The other area that I would like to see is a combination of question-answer and virtual lab. I’d like to be given the connection to the server, have to configure various things, but then also answer questions. “How much free space is there in this file?”, “How many times has the index with IndexID = 3 on table X been scanned?”, etc. This would not only test whether you know how to configure the system, but also whether you know how to find information – a very important skill which isn’t really tested yet.

70-113 is definitely a step in the right direction, and I encourage everyone to give it a try (today is the last day you can register for it). Don’t feel like you need to pass, just do the exam and provide comments about what you think.

Improving Your T-SQL Arsenal – slides

I’ve given this presentation a couple of times at user-groups now – last week in Adelaide, and this week in Melbourne. I posted the scripts to my blog recently, making them available to people who heard this talk at TechEd Australia at the start of the month, so now I’ve got around to uploading the slide deck as well.

I actually plan to blog about many of the tips too, so watch for that over the next month or so. I’ll try to do at least one a week for a while, if not more. Obviously some will become longer articles, while some will be quite short. Much of the material gets covered my Advanced T-SQL Querying and Reporting course too – so feel free to check that out some time if you can.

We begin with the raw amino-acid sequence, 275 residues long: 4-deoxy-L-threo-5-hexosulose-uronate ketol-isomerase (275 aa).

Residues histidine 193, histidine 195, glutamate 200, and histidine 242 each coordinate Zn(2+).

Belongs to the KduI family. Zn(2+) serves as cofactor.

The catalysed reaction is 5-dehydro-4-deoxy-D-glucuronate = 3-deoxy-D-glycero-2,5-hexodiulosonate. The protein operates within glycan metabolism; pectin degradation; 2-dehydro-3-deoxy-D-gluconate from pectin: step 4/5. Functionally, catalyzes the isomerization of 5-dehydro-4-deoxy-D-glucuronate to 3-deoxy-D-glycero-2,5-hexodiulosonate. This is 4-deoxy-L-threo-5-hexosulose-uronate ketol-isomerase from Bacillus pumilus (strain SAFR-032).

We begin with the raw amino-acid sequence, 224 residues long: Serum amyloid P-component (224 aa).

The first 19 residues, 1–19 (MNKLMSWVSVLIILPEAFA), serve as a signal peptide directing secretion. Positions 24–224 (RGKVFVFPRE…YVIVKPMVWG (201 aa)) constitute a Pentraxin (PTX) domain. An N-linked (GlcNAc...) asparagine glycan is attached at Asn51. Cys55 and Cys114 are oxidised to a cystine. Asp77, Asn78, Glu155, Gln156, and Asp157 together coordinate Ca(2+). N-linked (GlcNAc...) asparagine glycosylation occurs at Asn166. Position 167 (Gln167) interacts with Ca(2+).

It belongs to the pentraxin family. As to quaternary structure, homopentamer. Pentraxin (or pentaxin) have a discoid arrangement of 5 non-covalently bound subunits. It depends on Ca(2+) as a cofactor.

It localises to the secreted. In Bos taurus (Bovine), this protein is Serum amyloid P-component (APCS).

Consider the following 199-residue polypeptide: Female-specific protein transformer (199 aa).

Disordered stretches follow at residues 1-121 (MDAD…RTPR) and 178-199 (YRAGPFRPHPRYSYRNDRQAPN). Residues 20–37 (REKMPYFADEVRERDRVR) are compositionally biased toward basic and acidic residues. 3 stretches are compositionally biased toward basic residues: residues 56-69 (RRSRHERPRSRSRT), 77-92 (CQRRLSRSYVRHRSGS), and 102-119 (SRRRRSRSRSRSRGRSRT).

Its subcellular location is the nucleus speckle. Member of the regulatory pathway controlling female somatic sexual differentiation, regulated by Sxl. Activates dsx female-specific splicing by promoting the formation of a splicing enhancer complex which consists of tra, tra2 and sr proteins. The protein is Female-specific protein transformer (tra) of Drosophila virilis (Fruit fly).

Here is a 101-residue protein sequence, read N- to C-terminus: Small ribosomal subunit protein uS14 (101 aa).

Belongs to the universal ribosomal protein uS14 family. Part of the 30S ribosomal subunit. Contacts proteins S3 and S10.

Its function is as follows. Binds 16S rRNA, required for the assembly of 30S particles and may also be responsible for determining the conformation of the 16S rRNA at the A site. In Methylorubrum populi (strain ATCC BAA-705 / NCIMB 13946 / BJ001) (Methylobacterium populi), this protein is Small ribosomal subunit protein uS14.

Orr-some time with Geoff

Geoff Orr spoke at the Adelaide SQL Server User Group yesterday, and according to the feedback (and attendance), it was a very popular session. He discussed various options around SSIS configuration, and threw in some jokes as usual.

Of course, he may need to update the talk soon, as it seems the next CTP of SQL 2008 will have many new SSIS features. Keep your eye on for when it comes out. I’ll certainly be checking them out, and making sure I highlight them when I run the SSIS courses (and this) next.

The best way to pass a Microsoft certification exam

For a limited time only, Microsoft are giving you the chance to have a second shot at any IT professional, developer or Microsoft Dynamics exam. Brilliant!

The way this works (and the way I encourage all my students to do this) is that if you register for this offer and then take an exam, you can take it again some time later for free. Yes, free.

So now let me ask you – which one are you paying for? The first one, or the second one?

It may feel like you’re paying for the first one, but don’t be fooled. You’re actually paying for the second one. The first is just a practice. A chance to get a feel for the exam, a chance to find out how to target your study. Don’t lose sleep over the first one. If you use the product, don’t even study. Just rock up and see how you go. When you leave, you’ll have a piece of paper telling you the areas you didn’t do so well, plus you’ll know in your head that you need to study up about some particular area.